ESOPs & Employee Benefits Client Alert
Among the many other tasks retirement plan sponsors must navigate, they need to focus on a few new rules aimed at required minimum distributions (or “RMDs”). While the tax code provisions requiring retirement plan participants to begin distributing their balances during their retirement are not new, three separate changes (and potentially more) to the RMD rules bring fresh complications to this already confusing area.
These revisions arise out of the SECURE Act (passed in December 2019); the CARES Act (passed in March 2020); and new IRS regulations updating the RMD life expectancy tables (effective in 2022). This article will briefly explain the major changes and action items for retirement plan sponsors.
The SECURE Act, which dates back to December 2019, made two significant changes to the existing RMD rules.
The first—and somewhat simpler—change raised the RMD starting age from age 70 ½ to age 72 for employees who were born on or after July 1, 1949 (and therefore had not reached the prior RMD starting age of 70 ½ by December 31, 2019). So, employees born on or after July 1, 1949, must now begin receiving RMDs by April 1 of the year following the year in which they reach age 72 (or, if later, following the year in which they retire).
The second—and far more complex—change altered the distribution timing requirements for beneficiaries of a deceased employee’s account. The most significant revision eliminated the ability of many beneficiaries to “stretch” their RMD distributions following the employee’s death. Previously, when an employee died before emptying their entire plan account, their beneficiary could “stretch” the distributions from the employee’s account for the rest of the beneficiary’s life expectancy. This made it possible for grandparents to leave their retirement accounts to grandchildren who could draw down those accounts (and pay taxes) incrementally over the course of decades.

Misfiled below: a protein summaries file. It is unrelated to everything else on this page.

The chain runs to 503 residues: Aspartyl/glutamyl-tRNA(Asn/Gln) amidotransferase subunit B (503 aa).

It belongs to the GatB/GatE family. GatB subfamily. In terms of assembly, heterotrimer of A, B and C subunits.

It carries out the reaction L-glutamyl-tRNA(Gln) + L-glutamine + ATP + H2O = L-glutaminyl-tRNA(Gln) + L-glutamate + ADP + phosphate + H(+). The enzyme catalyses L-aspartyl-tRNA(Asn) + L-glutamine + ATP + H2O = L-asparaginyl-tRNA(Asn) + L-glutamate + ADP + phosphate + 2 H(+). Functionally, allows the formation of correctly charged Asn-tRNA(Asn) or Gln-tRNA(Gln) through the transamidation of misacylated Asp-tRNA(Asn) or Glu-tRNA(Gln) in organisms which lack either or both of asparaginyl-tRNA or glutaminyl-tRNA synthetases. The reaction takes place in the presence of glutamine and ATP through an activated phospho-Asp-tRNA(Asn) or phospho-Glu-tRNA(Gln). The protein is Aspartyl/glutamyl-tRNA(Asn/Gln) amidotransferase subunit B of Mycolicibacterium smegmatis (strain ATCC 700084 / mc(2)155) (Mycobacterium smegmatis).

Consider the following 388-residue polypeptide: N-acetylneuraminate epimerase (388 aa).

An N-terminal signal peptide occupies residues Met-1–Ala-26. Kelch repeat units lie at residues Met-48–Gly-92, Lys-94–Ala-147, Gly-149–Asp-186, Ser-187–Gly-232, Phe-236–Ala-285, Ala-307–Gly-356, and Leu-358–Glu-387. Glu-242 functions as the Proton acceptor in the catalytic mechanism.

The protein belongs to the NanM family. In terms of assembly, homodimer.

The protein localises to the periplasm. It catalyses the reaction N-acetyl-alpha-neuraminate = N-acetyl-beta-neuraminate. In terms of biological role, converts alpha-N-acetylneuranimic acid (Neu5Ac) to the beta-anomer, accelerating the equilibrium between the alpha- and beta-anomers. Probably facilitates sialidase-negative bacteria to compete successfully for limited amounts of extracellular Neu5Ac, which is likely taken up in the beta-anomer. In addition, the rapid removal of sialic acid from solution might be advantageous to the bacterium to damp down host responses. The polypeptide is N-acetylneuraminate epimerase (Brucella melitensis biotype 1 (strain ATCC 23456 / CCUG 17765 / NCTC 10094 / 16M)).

After the SECURE Act, only a smaller subset of beneficiaries is able to take these stretch distributions over their own life expectancies. This new class of “eligible designated beneficiaries” includes the employee’s spouse, minor children (but only until they reach age 21), disabled or chronically ill individuals, or any other person no more than 10 years younger than the employee. All other individual beneficiaries (including minor children once they reach age 21) must empty the employee’s entire account within 10 years.
The new RMD rules also preserve many of the pre-existing distinctions that require different distribution timelines and distribution amounts for different types of beneficiaries depending on whether the employee died before or after starting to receive RMDs themselves. Putting all of those pieces together has unfortunately become more difficult.
Regulations: One Proposed, One Final
Seeing an opportunity to update the existing RMD regulations in connection with these changes, the IRS embarked on a full-scale rewrite of the regulations, which it published in draft form earlier this year. The proposed regulations—which are not yet final, and may still see revisions—address the SECURE Act changes as well as a few other administrative provisions.